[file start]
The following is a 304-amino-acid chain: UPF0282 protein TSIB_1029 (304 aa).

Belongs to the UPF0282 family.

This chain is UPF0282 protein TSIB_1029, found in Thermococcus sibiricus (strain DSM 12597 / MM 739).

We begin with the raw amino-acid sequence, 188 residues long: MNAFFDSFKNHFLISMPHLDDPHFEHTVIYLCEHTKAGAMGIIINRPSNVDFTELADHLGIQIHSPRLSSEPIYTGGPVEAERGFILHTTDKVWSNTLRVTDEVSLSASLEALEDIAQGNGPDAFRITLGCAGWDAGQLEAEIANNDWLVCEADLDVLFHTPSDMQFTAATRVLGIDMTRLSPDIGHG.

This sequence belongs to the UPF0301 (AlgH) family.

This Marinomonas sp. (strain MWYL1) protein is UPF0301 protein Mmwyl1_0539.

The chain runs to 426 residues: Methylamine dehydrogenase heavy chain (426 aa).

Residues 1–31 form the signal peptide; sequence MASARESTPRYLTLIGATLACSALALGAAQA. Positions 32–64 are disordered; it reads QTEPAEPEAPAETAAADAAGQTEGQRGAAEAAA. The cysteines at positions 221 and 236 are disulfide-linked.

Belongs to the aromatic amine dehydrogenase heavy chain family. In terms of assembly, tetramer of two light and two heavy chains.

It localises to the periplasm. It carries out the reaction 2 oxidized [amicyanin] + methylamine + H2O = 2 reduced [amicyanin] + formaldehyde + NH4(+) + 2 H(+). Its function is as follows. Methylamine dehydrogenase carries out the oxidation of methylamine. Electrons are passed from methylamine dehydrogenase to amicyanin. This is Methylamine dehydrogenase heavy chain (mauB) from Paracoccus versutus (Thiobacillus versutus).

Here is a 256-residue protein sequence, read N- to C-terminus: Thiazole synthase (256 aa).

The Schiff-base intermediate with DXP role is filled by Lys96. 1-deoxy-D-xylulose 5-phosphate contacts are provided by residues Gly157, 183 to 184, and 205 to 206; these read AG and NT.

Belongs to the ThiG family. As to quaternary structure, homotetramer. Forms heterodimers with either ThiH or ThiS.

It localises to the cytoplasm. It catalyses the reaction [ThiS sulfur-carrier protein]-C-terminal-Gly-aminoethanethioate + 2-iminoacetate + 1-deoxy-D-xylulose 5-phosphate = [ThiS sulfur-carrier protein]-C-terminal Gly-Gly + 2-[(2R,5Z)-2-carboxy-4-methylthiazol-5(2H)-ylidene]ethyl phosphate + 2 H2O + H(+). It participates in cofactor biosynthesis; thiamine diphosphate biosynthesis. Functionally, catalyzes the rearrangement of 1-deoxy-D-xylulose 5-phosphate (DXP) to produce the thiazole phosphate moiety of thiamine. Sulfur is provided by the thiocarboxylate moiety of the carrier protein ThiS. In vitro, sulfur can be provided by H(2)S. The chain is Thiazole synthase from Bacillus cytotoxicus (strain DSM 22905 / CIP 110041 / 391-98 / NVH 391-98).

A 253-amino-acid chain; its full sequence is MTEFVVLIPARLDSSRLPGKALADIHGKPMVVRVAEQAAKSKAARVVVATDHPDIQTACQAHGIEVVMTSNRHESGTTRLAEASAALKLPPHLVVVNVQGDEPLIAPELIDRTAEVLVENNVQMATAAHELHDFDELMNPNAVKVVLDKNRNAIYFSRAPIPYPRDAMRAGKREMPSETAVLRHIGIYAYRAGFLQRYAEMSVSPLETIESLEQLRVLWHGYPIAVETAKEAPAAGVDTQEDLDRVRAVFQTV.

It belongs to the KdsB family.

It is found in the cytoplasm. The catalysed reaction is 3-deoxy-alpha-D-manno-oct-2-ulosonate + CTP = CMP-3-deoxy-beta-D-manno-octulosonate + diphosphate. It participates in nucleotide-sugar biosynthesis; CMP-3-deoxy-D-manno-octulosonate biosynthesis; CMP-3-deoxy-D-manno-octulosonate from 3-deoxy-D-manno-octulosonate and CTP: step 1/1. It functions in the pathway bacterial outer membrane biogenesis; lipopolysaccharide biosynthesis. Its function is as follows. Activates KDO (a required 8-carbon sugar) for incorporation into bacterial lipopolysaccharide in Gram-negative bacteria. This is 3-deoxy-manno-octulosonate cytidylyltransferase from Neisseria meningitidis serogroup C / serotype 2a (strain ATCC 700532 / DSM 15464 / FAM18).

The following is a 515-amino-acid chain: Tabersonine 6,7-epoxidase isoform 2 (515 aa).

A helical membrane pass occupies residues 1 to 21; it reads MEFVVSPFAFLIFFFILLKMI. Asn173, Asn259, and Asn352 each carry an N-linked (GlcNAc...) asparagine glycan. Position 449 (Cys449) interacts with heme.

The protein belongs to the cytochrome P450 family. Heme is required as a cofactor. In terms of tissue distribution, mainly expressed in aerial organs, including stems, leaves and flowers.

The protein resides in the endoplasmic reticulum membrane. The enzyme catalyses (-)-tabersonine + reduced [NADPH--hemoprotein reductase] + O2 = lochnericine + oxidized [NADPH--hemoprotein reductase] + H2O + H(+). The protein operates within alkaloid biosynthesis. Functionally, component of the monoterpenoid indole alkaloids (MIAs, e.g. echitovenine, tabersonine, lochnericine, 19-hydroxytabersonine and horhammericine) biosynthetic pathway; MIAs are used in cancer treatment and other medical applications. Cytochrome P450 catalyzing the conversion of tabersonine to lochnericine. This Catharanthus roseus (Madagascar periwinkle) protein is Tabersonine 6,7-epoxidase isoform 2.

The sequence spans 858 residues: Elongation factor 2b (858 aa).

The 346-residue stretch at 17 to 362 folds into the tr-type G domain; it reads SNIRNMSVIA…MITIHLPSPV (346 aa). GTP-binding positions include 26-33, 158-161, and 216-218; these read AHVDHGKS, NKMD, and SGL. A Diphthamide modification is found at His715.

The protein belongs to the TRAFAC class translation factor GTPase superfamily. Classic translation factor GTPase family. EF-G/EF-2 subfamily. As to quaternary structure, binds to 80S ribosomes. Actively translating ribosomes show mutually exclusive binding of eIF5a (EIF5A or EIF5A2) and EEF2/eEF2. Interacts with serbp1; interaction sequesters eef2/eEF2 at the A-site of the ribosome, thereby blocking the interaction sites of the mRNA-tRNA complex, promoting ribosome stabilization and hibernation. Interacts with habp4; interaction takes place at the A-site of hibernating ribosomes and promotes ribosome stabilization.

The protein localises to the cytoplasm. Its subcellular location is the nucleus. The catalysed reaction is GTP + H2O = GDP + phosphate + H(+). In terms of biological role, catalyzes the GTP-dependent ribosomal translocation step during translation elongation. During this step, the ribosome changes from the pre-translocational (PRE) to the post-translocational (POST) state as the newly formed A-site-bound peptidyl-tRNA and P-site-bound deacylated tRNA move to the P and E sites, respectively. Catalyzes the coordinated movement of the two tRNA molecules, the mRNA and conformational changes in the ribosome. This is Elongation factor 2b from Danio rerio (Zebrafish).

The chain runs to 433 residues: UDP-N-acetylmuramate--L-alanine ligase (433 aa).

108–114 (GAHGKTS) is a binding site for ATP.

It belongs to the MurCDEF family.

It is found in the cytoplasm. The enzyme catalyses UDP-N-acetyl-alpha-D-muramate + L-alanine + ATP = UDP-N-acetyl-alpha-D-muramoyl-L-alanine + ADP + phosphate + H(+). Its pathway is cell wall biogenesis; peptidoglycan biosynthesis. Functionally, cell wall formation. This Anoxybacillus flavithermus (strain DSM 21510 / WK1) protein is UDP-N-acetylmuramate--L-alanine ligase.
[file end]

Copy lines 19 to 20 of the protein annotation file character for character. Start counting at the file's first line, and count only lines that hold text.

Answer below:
A helical membrane pass occupies residues 1 to 21; it reads MEFVVSPFAFLIFFFILLKMI. Asn173, Asn259, and Asn352 each carry an N-linked (GlcNAc...) asparagine glycan. Position 449 (Cys449) interacts with heme.

The protein belongs to the cytochrome P450 family. Heme is required as a cofactor. In terms of tissue distribution, mainly expressed in aerial organs, including stems, leaves and flowers.